‘I will send you the prophet…who will turn the hearts of the fathers to their children and the hearts of the children to their fathers’ (Mal. 4:5, 6).

The late Dr. Joseph Nicolosi popularized the ideal of a ‘salient’ father who embodies both tenderness and strength. His point? Children who grow up respecting such a dad while welcoming his kindness proceed successfully into adulthood and are less likely than detached children to spin out into sexual and relational brokenness.

I had the privilege of honoring Joe at his memorial service last week in California and recalled him as a prophet who never lost focus on repairing the wound–the gap in connection between fathers and children that render us vulnerable to seeking sexualized mothers and fathers. In sunny immoralist Southern California, Joe stood as a prophet who insisted that restoring breaches in father/child relating could redirect the wandering of pleasure-seeking orphans.

He was and still is demonized by the professional community he represents for coining the term ‘reparative therapy’, which simply means that same-sex attraction is a symptom of an early attachment wound and sound psychotherapy can begin to heal it. Joe made a way for us to name the wound and access real mercy—‘my feelings are not my fault’—and at the same time to challenge us to resume the journey to gender wholeness. Joe was salient: equal parts tenderness and strength. The host of spiritual sons and daughters who honored him last week—mostly psychotherapists who trained under him at The Thomas Aquinas Psychological Clinic he founded in 1980—bore witness of his fruitfulness as a spiritual and clinical father.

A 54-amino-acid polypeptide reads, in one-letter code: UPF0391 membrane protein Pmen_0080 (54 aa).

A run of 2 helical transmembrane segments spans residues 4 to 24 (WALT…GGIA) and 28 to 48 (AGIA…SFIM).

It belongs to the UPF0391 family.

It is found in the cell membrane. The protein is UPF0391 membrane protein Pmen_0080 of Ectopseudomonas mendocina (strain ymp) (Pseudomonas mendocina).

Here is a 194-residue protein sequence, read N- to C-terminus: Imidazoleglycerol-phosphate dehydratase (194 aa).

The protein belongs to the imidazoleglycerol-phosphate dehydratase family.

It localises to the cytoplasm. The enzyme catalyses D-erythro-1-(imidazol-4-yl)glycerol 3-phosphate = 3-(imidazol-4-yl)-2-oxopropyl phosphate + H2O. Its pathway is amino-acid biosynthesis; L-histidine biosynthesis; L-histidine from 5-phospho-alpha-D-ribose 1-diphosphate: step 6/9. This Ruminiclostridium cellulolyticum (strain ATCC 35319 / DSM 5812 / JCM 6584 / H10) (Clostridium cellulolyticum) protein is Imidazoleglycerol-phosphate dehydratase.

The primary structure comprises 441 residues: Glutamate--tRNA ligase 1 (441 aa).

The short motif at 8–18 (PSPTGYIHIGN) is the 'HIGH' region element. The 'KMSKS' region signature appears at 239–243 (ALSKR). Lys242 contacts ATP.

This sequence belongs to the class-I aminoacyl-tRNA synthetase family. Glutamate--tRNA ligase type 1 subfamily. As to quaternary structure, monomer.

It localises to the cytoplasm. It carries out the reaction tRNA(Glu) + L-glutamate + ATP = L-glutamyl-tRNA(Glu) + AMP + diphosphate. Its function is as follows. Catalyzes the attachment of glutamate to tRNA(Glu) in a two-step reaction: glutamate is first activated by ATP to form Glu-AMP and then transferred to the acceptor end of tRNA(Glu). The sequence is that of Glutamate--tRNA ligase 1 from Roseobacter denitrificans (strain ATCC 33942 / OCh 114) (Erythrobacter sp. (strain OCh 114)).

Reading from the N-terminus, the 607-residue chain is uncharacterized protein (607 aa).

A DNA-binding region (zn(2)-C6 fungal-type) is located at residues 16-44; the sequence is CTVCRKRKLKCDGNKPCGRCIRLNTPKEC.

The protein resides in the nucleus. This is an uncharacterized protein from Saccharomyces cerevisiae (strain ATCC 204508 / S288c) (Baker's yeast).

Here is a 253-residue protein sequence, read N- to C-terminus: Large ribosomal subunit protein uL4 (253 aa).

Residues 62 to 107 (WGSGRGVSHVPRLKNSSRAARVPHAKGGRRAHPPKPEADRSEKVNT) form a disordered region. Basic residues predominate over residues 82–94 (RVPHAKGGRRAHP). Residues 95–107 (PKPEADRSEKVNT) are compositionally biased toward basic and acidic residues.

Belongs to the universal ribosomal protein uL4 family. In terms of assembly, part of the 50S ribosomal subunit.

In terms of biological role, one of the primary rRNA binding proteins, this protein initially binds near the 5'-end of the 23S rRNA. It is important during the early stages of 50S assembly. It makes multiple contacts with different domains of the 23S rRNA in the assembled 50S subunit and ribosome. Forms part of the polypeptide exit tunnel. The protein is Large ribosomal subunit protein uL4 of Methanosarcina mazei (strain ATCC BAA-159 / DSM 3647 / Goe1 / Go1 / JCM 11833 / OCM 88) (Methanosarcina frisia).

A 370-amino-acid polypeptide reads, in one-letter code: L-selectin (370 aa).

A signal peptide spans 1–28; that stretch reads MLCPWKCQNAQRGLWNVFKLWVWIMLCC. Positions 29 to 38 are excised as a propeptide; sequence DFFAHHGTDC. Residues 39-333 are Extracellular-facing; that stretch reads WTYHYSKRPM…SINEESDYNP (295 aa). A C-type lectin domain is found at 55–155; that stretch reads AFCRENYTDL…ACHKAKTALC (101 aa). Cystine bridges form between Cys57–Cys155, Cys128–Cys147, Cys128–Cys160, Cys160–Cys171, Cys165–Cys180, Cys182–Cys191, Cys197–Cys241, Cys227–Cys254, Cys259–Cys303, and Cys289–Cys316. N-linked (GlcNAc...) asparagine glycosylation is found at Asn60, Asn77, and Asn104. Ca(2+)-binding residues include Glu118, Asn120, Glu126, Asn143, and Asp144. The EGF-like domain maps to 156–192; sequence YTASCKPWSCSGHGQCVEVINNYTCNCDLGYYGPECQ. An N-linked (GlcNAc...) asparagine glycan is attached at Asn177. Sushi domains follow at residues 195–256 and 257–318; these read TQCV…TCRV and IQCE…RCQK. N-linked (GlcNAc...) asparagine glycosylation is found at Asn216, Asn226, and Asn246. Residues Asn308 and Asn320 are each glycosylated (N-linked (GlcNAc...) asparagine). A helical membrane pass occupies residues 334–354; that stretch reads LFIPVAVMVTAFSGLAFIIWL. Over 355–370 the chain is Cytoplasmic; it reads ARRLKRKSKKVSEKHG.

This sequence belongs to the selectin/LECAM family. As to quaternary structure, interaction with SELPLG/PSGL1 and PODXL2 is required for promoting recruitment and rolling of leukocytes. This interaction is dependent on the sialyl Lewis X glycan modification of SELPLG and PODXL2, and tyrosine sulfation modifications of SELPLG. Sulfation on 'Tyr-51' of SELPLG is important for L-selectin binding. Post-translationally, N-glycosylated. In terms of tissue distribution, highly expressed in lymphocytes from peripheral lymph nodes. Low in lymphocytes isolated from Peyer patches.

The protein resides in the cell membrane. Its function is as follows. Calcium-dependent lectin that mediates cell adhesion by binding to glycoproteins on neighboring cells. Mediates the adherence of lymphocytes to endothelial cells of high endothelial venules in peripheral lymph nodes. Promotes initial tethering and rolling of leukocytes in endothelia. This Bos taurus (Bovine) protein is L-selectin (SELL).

The most moving part of the memorial was Joseph Jr.’s tribute to his dad. I witnessed a grateful son grieving for a father he loved and respected who was taken away too soon, without warning. Salient Joe imparted the whole of his life to his only child who proceeded on to become a devout Christian and psychologist and who now heads the Aquinas Center. Joseph Jr. spoke eloquently and honestly—equal parts tears and joy—of the adventures he shared with his father. The elder passed on to the younger a vocation of fathering vulnerable ones into wholeness. All the while, salient Joe loved his son well. His final witness lies in the fact that the ideals he taught he also lived. Bravo, salient Joe.

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